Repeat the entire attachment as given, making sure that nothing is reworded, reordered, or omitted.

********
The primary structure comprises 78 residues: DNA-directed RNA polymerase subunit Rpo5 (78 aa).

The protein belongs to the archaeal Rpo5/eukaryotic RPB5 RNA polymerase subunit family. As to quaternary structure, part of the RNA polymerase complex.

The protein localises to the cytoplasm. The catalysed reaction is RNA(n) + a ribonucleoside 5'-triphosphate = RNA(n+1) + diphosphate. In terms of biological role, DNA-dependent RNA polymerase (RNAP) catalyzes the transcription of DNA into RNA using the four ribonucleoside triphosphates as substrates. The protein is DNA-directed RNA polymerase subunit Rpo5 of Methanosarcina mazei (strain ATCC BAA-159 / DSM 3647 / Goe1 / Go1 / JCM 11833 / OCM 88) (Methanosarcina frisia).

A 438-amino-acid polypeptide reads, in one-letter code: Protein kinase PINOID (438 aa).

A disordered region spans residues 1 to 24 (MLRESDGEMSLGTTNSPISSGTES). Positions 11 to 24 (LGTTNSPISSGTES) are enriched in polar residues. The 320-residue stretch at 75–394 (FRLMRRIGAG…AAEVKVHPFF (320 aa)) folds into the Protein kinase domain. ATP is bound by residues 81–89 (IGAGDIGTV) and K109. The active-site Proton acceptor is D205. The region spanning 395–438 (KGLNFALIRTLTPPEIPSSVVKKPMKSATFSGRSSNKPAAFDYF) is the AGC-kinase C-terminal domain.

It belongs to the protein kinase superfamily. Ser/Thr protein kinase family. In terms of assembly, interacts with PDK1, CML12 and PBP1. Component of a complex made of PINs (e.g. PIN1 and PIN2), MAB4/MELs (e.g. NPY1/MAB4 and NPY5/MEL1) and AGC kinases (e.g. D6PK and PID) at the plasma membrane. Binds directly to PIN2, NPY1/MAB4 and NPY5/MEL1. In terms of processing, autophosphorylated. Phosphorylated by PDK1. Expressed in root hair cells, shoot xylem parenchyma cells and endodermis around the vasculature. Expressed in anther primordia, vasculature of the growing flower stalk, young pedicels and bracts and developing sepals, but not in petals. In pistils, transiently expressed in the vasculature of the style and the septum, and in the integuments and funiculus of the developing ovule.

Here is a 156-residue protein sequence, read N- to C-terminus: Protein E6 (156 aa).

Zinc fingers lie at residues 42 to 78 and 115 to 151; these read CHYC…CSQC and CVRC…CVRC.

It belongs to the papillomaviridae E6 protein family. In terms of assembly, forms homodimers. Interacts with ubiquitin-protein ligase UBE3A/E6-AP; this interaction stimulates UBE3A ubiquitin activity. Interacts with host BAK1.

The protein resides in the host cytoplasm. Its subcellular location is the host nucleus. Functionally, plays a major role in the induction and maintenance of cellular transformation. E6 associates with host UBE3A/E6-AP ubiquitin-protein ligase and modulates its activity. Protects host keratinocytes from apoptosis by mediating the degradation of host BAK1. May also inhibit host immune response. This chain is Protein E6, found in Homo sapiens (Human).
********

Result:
The primary structure comprises 78 residues: DNA-directed RNA polymerase subunit Rpo5 (78 aa).

The protein belongs to the archaeal Rpo5/eukaryotic RPB5 RNA polymerase subunit family. As to quaternary structure, part of the RNA polymerase complex.

The protein localises to the cytoplasm. The catalysed reaction is RNA(n) + a ribonucleoside 5'-triphosphate = RNA(n+1) + diphosphate. In terms of biological role, DNA-dependent RNA polymerase (RNAP) catalyzes the transcription of DNA into RNA using the four ribonucleoside triphosphates as substrates. The protein is DNA-directed RNA polymerase subunit Rpo5 of Methanosarcina mazei (strain ATCC BAA-159 / DSM 3647 / Goe1 / Go1 / JCM 11833 / OCM 88) (Methanosarcina frisia).

A 438-amino-acid polypeptide reads, in one-letter code: Protein kinase PINOID (438 aa).

A disordered region spans residues 1 to 24 (MLRESDGEMSLGTTNSPISSGTES). Positions 11 to 24 (LGTTNSPISSGTES) are enriched in polar residues. The 320-residue stretch at 75–394 (FRLMRRIGAG…AAEVKVHPFF (320 aa)) folds into the Protein kinase domain. ATP is bound by residues 81–89 (IGAGDIGTV) and K109. The active-site Proton acceptor is D205. The region spanning 395–438 (KGLNFALIRTLTPPEIPSSVVKKPMKSATFSGRSSNKPAAFDYF) is the AGC-kinase C-terminal domain.

It belongs to the protein kinase superfamily. Ser/Thr protein kinase family. In terms of assembly, interacts with PDK1, CML12 and PBP1. Component of a complex made of PINs (e.g. PIN1 and PIN2), MAB4/MELs (e.g. NPY1/MAB4 and NPY5/MEL1) and AGC kinases (e.g. D6PK and PID) at the plasma membrane. Binds directly to PIN2, NPY1/MAB4 and NPY5/MEL1. In terms of processing, autophosphorylated. Phosphorylated by PDK1. Expressed in root hair cells, shoot xylem parenchyma cells and endodermis around the vasculature. Expressed in anther primordia, vasculature of the growing flower stalk, young pedicels and bracts and developing sepals, but not in petals. In pistils, transiently expressed in the vasculature of the style and the septum, and in the integuments and funiculus of the developing ovule.

Here is a 156-residue protein sequence, read N- to C-terminus: Protein E6 (156 aa).

Zinc fingers lie at residues 42 to 78 and 115 to 151; these read CHYC…CSQC and CVRC…CVRC.

It belongs to the papillomaviridae E6 protein family. In terms of assembly, forms homodimers. Interacts with ubiquitin-protein ligase UBE3A/E6-AP; this interaction stimulates UBE3A ubiquitin activity. Interacts with host BAK1.

The protein resides in the host cytoplasm. Its subcellular location is the host nucleus. Functionally, plays a major role in the induction and maintenance of cellular transformation. E6 associates with host UBE3A/E6-AP ubiquitin-protein ligase and modulates its activity. Protects host keratinocytes from apoptosis by mediating the degradation of host BAK1. May also inhibit host immune response. This chain is Protein E6, found in Homo sapiens (Human).